[ANN] dkml-c-probe: Cross-compiler friendly definitions for C compiling

Summary: dkml-c-probe is a new package for maintainers who compile or link C code. Install it with opam install dkml-c-probe. Full docs are at https://github.com/diskuv/dkml-c-probe#readme


You are creating an OCaml package that has foreign C code. Perhaps you need special C headers or libraries when you are targeting Apple users, or perhaps you need to execute custom OCaml code for Android users. More generally you need a way to determine whether your OCaml or C code is compiling for a Linux AMD/Intel 64-bit, Android ARM 32-bit, or any other ABI target.


A user of your OCaml package may, for example, be on a 64-bit AMD/Intel Linux machine using a 32-bit OCaml system compiled with gcc -m32; additionally they have a 32-bit Android ARM cross-compiler toolchain. dkml-c-probe will tell you the target operating system is Linux and the target ABI is Linux_x86 except when the cross-compiler toolchain is invoked. With the cross-compiler toolchain dkml-c-probe will tell you the target operating system is Android and the target ABI is Android_arm32v7a.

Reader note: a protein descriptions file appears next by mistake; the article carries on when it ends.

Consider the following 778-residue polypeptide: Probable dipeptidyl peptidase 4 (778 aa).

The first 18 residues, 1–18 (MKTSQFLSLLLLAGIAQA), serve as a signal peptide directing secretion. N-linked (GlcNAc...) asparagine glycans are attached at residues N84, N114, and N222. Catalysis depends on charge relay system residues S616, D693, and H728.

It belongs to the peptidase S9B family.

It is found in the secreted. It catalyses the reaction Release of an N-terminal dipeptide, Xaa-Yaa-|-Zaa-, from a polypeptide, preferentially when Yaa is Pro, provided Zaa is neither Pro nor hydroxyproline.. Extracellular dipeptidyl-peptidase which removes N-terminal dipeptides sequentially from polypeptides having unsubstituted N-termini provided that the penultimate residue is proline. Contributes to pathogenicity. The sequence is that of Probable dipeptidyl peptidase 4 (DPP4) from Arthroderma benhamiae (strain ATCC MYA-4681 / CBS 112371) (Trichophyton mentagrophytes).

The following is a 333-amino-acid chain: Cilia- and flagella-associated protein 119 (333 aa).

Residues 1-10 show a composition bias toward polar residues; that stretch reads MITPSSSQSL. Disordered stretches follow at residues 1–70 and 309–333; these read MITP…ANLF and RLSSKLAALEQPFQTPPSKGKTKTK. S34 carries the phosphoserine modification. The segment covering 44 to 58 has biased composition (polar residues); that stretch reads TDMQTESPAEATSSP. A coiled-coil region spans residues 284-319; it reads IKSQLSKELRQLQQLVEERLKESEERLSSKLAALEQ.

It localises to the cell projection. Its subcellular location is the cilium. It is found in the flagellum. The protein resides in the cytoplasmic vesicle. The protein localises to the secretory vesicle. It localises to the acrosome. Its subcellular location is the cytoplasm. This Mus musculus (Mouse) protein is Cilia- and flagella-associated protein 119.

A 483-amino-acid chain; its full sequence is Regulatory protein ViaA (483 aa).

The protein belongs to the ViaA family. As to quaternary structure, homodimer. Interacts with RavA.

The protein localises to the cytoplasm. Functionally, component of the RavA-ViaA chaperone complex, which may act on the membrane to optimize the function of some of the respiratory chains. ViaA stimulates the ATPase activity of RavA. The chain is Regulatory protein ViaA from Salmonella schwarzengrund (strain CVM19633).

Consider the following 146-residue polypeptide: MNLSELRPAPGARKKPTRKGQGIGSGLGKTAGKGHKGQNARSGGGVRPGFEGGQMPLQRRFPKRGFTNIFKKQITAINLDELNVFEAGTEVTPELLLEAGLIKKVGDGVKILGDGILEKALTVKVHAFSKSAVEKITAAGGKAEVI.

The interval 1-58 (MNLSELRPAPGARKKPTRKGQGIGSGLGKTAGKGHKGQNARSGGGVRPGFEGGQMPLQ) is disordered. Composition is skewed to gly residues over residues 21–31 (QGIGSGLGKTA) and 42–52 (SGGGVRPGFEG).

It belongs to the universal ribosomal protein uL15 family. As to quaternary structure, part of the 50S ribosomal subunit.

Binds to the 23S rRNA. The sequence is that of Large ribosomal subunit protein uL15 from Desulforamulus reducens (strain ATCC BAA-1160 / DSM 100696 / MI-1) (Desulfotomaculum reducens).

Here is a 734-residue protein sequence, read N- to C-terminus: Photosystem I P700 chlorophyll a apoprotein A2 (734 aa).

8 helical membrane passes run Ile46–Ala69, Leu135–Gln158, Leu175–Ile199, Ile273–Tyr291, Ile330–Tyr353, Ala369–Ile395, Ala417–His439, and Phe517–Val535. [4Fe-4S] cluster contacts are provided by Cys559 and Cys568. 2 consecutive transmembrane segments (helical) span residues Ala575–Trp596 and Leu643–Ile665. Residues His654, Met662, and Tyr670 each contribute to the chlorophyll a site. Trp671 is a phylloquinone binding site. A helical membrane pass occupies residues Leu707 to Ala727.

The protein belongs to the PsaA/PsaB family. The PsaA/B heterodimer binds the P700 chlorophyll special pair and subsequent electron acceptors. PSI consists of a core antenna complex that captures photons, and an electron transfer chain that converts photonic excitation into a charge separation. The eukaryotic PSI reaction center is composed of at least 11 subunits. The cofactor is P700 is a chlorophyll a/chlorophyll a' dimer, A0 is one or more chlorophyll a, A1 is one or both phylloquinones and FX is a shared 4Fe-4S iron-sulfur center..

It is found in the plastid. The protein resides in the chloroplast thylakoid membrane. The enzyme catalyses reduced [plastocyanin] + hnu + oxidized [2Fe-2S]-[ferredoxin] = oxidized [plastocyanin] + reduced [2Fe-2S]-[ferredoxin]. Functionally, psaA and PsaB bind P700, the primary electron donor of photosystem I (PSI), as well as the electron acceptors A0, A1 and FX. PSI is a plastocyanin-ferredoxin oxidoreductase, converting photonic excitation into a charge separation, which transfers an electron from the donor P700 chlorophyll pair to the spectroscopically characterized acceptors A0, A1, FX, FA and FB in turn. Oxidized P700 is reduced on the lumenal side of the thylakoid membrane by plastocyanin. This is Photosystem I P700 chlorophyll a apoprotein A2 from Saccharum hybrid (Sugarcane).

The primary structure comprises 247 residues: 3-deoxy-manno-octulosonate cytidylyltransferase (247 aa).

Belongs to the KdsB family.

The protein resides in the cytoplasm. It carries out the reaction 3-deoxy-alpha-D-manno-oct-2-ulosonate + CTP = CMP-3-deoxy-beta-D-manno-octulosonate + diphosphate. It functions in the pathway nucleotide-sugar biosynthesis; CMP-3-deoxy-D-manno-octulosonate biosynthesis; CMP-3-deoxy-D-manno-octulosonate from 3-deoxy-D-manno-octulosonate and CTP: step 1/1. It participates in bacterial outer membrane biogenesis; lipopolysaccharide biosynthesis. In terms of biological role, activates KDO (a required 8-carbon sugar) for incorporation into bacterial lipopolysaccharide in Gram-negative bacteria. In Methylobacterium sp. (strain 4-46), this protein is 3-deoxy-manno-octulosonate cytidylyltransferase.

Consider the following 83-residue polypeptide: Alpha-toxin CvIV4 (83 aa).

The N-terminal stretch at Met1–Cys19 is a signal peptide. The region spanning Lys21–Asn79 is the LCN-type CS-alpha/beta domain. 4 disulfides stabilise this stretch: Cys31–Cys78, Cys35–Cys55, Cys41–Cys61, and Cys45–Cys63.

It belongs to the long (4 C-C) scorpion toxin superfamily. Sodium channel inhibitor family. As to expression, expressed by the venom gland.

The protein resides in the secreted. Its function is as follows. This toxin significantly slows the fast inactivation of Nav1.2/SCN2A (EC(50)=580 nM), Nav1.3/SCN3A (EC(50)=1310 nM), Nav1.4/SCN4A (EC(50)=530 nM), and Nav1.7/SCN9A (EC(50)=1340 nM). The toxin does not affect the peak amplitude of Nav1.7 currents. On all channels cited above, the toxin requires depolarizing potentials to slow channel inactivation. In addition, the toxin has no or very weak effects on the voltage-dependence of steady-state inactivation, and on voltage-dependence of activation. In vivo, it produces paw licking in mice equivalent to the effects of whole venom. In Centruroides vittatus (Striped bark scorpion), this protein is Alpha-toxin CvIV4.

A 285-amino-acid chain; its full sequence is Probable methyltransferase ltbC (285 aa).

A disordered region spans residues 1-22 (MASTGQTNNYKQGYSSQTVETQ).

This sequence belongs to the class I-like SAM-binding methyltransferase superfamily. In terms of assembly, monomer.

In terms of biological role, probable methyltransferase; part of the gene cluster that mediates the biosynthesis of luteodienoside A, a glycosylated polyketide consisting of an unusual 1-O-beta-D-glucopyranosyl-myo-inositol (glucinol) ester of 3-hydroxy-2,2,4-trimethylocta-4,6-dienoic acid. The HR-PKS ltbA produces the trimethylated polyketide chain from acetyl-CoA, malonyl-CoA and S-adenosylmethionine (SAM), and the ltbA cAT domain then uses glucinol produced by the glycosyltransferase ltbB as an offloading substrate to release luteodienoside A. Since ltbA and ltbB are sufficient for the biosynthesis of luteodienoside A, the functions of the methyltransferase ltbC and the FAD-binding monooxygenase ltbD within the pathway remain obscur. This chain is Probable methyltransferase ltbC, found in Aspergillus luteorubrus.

How it works

dkml-c-probe uses C preprocessor definitions (ex. #if TARGET_CPU_X86_64, #if __ANDROID__, etc.) to determine which ABI the C compiler (ex. ocamlopt -config | grep native_c_compiler) is targeting.

This isn’t a new idea. The pattern is used in Esy and Mirage code as well. dkml-c-probe just codifies the pattern for use in your own code.


In OCaml code you can use the versioned module:

module V2 :
    type t_os = Android | IOS | Linux | OSX | Windows
    type t_abi =
      | Android_arm32v7a
      | Android_x86
      | Android_x86_64
      | Darwin_arm64
      | Darwin_x86_64
      | Linux_arm64
      | Linux_arm32v6
      | Linux_arm32v7
      | Linux_x86_64
      | Linux_x86